Journal of Dentistry of Tehran University of Medical Sciences 2005. 2(4):135-141.

A Histopathologic Study on Pulp Response to Glass Ionomer Cements in Human Teeth
M. Ghavamnasiri, M. Mousavinasab, N. Mohtasham


Statement of Problem: Despite the wide range of new dental materials, there is still a need for biomaterials demonstrating high biocompatibility, antimicrobial effects and ideal mechanical properties.
Purpose: The aim of this study was to histologically evaluate the pulpal response to a conventional glass ionomer, a resin modified glass ionomer and a calcium hydroxide in human teeth.
Materials and Methods: Fifty five deep class V cavities were prepared in premolars of 31 patients and were divided into 3 groups based on application of the following liners: resin modified glass ionomer (Vivaglass Liner), conventional glass ionomer (Chembond Superior) and calcium hydroxide (Dycal). After applying varnish, teeth were filled with amalgam. Each group was further divided into three subgroups according to time intervals of 7, 30 and 60 days. Teeth were then extracted and their crowns were fixed in formalin. Each sample was assessed microscopically for odontoblastic changes, inflammatory cell infiltration, reactionary dentin formation, remaining dentinal thickness and presence of microorganisms. Statistical analysis including Kruskal Wallis and Mann Whitney was carried out for comparison of mean ranks. (P=0.05).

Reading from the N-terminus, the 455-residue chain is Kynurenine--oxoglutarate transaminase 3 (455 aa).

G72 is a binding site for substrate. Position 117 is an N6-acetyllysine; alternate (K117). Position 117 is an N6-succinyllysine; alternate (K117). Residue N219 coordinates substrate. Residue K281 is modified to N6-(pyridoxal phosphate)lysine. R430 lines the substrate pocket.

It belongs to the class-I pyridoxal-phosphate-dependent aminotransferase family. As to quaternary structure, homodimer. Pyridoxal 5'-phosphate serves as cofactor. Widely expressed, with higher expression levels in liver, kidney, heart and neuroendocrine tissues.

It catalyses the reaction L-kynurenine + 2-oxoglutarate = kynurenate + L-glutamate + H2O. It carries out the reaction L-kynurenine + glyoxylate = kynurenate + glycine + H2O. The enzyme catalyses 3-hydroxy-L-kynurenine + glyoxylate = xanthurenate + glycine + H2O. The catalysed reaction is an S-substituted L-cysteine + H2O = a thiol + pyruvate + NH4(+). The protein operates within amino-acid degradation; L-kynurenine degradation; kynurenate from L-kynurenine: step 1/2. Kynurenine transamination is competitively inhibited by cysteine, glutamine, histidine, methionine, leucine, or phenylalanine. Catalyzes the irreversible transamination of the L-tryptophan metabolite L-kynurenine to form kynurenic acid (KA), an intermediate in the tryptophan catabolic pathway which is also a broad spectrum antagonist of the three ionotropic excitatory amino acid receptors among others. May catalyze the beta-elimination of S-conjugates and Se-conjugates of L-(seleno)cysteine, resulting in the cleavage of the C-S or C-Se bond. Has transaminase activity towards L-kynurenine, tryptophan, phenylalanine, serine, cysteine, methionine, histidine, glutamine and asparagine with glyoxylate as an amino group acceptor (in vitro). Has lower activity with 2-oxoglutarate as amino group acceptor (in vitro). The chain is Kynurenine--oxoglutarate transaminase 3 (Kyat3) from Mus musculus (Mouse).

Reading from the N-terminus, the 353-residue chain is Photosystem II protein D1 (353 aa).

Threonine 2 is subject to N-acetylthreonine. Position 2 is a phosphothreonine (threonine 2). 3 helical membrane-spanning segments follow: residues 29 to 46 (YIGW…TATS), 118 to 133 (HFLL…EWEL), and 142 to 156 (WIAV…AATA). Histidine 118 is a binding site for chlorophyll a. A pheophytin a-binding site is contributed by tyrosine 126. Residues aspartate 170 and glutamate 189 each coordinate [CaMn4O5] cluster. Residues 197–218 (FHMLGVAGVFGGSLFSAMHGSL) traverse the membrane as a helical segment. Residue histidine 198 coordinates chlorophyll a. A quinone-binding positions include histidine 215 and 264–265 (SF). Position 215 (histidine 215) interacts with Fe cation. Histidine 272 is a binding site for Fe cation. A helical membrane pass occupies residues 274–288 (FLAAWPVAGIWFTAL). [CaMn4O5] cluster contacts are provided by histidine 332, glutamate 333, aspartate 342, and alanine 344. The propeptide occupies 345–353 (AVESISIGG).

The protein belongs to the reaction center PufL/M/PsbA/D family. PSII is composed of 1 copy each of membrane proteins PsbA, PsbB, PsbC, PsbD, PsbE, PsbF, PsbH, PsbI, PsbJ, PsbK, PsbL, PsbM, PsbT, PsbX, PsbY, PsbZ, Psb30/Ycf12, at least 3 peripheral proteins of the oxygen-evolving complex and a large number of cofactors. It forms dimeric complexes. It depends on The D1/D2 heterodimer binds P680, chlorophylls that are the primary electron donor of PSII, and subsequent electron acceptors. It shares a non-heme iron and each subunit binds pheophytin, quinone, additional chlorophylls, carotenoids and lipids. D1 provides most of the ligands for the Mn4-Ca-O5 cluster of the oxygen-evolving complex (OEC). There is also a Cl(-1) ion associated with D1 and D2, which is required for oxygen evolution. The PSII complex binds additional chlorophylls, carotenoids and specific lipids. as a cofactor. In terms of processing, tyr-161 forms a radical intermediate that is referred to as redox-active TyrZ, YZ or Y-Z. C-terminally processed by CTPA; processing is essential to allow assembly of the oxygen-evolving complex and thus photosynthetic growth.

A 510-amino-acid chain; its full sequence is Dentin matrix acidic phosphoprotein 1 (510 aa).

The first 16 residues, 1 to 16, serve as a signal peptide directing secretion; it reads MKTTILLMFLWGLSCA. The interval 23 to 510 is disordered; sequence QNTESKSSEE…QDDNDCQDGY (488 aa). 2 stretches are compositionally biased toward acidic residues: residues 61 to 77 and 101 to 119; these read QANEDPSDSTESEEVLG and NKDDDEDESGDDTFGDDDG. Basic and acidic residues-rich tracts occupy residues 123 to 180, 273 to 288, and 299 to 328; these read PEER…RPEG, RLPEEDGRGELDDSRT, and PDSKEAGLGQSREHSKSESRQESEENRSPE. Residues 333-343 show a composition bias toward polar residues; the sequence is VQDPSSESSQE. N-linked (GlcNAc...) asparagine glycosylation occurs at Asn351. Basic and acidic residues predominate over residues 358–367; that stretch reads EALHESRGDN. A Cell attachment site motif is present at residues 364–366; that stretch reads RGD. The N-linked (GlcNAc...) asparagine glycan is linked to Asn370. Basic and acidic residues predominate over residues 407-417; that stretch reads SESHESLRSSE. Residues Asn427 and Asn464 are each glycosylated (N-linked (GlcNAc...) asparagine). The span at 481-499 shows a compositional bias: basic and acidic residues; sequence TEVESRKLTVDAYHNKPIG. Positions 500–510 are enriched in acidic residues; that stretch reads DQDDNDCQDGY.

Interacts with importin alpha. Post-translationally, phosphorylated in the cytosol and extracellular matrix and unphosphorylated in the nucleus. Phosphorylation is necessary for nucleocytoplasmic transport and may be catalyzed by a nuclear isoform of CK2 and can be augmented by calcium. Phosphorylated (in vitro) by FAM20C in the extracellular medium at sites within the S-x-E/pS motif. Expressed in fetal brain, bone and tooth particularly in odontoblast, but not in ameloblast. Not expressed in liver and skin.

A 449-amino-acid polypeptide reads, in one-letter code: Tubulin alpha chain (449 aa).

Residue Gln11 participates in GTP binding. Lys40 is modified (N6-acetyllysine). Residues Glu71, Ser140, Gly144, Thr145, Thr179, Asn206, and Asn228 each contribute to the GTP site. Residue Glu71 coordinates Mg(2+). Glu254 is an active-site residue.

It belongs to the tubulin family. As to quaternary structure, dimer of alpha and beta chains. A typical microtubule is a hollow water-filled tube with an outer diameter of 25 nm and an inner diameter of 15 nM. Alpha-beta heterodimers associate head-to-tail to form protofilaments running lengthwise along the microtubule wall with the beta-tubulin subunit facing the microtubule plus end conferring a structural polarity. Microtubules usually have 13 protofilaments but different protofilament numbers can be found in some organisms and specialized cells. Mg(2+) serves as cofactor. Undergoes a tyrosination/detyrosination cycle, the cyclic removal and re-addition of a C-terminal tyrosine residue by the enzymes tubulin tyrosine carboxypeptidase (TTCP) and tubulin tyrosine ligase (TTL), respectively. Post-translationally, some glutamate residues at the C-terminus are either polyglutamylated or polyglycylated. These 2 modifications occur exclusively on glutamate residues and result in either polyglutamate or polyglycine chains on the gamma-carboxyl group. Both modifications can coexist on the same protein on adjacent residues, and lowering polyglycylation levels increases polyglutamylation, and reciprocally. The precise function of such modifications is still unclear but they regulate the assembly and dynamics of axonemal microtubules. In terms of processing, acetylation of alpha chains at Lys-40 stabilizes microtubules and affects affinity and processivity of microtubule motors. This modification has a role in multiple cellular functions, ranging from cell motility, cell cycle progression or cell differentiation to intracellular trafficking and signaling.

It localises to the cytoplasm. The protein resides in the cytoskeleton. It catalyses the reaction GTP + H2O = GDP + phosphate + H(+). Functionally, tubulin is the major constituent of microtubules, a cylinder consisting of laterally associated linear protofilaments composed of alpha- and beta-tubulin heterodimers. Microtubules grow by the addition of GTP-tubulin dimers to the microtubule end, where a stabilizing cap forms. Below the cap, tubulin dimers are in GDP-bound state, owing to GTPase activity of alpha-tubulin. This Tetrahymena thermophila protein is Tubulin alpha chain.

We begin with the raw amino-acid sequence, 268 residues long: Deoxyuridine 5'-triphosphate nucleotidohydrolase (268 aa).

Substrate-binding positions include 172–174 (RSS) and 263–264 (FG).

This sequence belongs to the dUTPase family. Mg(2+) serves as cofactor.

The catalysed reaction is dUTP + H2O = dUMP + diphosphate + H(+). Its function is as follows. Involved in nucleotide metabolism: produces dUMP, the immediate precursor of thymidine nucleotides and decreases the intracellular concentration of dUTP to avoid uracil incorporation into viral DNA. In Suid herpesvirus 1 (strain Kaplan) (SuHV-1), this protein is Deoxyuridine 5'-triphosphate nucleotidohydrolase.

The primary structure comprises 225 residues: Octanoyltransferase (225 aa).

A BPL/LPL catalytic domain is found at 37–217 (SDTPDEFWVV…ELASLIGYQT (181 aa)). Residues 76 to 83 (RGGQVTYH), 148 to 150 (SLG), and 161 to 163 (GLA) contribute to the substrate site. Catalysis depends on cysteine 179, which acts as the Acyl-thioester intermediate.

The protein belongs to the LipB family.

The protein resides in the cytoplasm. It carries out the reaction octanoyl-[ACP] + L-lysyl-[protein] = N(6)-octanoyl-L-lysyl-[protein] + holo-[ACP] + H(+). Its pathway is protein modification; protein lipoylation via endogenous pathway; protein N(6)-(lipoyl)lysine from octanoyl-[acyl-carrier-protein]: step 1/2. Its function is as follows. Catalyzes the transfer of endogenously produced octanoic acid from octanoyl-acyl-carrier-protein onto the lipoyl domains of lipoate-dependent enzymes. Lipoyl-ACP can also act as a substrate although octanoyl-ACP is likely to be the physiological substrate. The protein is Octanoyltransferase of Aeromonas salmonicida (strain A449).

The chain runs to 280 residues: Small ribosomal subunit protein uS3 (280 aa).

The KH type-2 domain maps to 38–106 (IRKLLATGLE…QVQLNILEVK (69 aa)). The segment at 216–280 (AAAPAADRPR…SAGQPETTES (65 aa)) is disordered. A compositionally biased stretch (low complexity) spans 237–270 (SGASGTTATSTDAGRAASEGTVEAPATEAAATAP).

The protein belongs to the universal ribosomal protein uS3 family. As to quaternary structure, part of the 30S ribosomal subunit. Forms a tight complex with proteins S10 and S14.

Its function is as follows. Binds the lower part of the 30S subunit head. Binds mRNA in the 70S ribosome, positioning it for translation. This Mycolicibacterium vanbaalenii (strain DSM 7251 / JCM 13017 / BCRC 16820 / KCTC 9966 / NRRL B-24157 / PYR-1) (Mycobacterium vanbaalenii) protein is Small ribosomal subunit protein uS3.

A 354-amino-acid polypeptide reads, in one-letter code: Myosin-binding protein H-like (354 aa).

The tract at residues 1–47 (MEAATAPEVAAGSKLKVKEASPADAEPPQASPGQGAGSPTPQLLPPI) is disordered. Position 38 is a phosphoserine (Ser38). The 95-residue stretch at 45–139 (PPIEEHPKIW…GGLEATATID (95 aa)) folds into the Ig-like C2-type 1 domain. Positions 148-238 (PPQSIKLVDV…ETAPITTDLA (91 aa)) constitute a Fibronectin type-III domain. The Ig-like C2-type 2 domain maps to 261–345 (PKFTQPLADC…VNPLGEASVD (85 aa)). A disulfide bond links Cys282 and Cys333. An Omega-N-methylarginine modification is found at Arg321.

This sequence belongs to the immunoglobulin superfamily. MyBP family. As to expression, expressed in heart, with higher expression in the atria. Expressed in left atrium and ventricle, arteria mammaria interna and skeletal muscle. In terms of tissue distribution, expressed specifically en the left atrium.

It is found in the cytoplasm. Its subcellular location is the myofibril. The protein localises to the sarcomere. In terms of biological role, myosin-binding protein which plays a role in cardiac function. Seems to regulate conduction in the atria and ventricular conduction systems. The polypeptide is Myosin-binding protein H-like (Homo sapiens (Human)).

Results: In the Vivaglass Liner group, pulpal response was significantly higher on day 7 as compared to days 30 and 60 (P<0.05). Reactionary dentin production was significantly lower after 7 days than after 60 days for all materials (P<0.05). There was no statistically significant difference in pulpal responses among the three groups during the same time intervals (P>0.05). There was no correlation between pulpal responses with micro-organisms and remaining dentin thickness (P>0.05).
Conclusion: According to the results of this study, light-cured glass ionomer as well as the other tested lining materials were determined to be biologically compatible with vital pulps in deep cavities of sound human teeth.


Pulp response, Inflammatory cell response, Glass ionomer,

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